“The situation in the 1990s proved to be difficult terrain for the CWI and others who stood on the left, particularly the socialist and Marxist-Trotskyist left. The collapse of Stalinism ushered in an entirely different period to that which had confronted previous generations in the 20th century; it was the most difficult, in a sense, for 50 years. No other Trotskyist ‘International’ understood so quickly and clearly the main features of the situation which flowed from the collapse of the Berlin wall as the CWI. With the Berlin wall collapsed not just Stalinism but also the planned economies of eastern Europe and the Soviet Union. The collapse of Stalinism did provide world capitalism with the possibility of indicting ‘socialism’ as an ‘historic failure’ – it falsely equated socialism with the Stalinist regimes.

“This, in turn, provided them with the opportunity to conduct a ferocious ideological campaign against the ideas of socialism. At the same time, they argued from a thousand platforms that only the ‘market’ could provide a permanent model for humankind. This was summed up by Francis Fukiyama’s ‘sophisticated’ assertion that ‘history has ended’.By this, he meant that liberal, capitalist democracy could not be improved upon. It was, therefore, the only form of organisation of society which was now possible or desirable”.

The throwing back of socialist consciousness among broad sections of workers and young people was accompanied by a swing to the right and towards a neoliberal capitalist position by the leaders of the Labour Party in Britain – and their counterparts in the ex-social democratic parties internationally.

It was clear to the CWI that the process by which these parties were being transformed into capitalist formations necessitated the building of new mass workers’ parties. However, we also defended the need to continue to build distinct and cohesive revolutionary Marxist organisations at the same time. The pressures to dissolve distinct revolutionary organisations and programme were intense. Increasingly, SML leaders succumbed to these pressures and drew the conclusion that it was no longer possible or even desirable to build a Marxist organisation.

The split in Scotland

In early 1998, Alan McCombes wrote a document agreed by the SML executive committee called Initial Proposals for a New Scottish Socialist Party. This proposed “to wind up Scottish Militant Labour in favour of a broader socialist party”, to prepare for the 1999 Scottish parliamentary elections. More accurately, it was a call to dissolve SML by transferring all the full-timers, offices and equipment to a new Scottish Socialist Party and to wind up the cohesive revolutionary organisation that had been built in Scotland over decades.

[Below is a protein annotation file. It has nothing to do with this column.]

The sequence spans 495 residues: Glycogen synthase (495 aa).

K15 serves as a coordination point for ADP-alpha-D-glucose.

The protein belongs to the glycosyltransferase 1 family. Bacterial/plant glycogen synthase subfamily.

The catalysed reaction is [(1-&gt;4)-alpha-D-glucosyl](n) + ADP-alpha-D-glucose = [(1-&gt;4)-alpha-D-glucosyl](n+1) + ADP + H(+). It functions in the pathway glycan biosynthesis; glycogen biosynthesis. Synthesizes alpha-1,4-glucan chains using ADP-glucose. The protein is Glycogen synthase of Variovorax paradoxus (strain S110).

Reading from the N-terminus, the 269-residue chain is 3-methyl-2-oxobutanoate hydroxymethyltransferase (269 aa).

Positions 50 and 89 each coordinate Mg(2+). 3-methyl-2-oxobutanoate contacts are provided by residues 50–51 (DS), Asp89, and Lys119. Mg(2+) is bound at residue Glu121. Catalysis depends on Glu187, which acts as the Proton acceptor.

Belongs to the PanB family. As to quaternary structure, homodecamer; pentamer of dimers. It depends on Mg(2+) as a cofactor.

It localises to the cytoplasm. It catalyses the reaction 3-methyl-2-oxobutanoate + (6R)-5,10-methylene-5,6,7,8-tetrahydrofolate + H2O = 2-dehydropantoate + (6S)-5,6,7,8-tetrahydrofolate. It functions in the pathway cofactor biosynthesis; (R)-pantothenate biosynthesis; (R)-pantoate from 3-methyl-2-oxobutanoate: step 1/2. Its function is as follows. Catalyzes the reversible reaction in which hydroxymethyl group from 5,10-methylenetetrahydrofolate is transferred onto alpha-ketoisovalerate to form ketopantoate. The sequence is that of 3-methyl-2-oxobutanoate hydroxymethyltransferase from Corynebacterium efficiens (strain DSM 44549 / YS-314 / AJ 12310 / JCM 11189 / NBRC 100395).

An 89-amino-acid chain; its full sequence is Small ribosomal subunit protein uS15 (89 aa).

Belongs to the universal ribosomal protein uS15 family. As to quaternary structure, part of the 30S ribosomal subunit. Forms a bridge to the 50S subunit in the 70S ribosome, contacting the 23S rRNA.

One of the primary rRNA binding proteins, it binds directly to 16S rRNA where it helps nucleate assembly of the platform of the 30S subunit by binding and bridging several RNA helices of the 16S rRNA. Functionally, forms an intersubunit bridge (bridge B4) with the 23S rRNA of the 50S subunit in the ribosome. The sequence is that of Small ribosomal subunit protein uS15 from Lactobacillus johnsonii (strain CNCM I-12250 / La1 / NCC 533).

The overwhelming majority of the leadership and the national sections of the CWI opposed this. The CWI leadership proposed two alternatives instead. Option one was to relaunch SML as a Marxist SSP affiliated to the CWI. Option two was to support the creation of the SSP as a broad socialist party but to maintain an organised and well-resourced Marxist force within it. After six months of debate and discussion, however, the SML majority voted to go ahead with launching the SSP while maintaining a loosely-organised platform for CWI members in the broader party. (Many of the key documents from the “Scottish debate” can be read at marxist.net/scotland)

In reality, the debate in the ranks of the CWI over the launch of the SSP was about the need to maintain a revolutionary party, policy and programme. The Scottish leadership had drawn the conclusion that this was outdated, outmoded and historically redundant. Their abandonment of the revolutionary party was a direct result of the experience of the 1990s, the throwing back of political consciousness and the certain isolation faced by Marxists at that time.

The leaders of the SSP, in launching the party in the way they did, were already breaking from a consistent socialist position and seeking to liquidate the Marxist forces that had been built under the banner of Militant. Ironically, the success of the SSP in its initial stages had been overwhelmingly based on the political authority and base of support built up by Militant and SML. Alan McCombes and the other SSP leaders, including Tommy Sheridan – by this time an MSP – left the CWI in January 2001. They claimed that, “the [Trotskyist] model they [the CWI] have tried to apply is obsolete, if indeed it was ever a credible project”.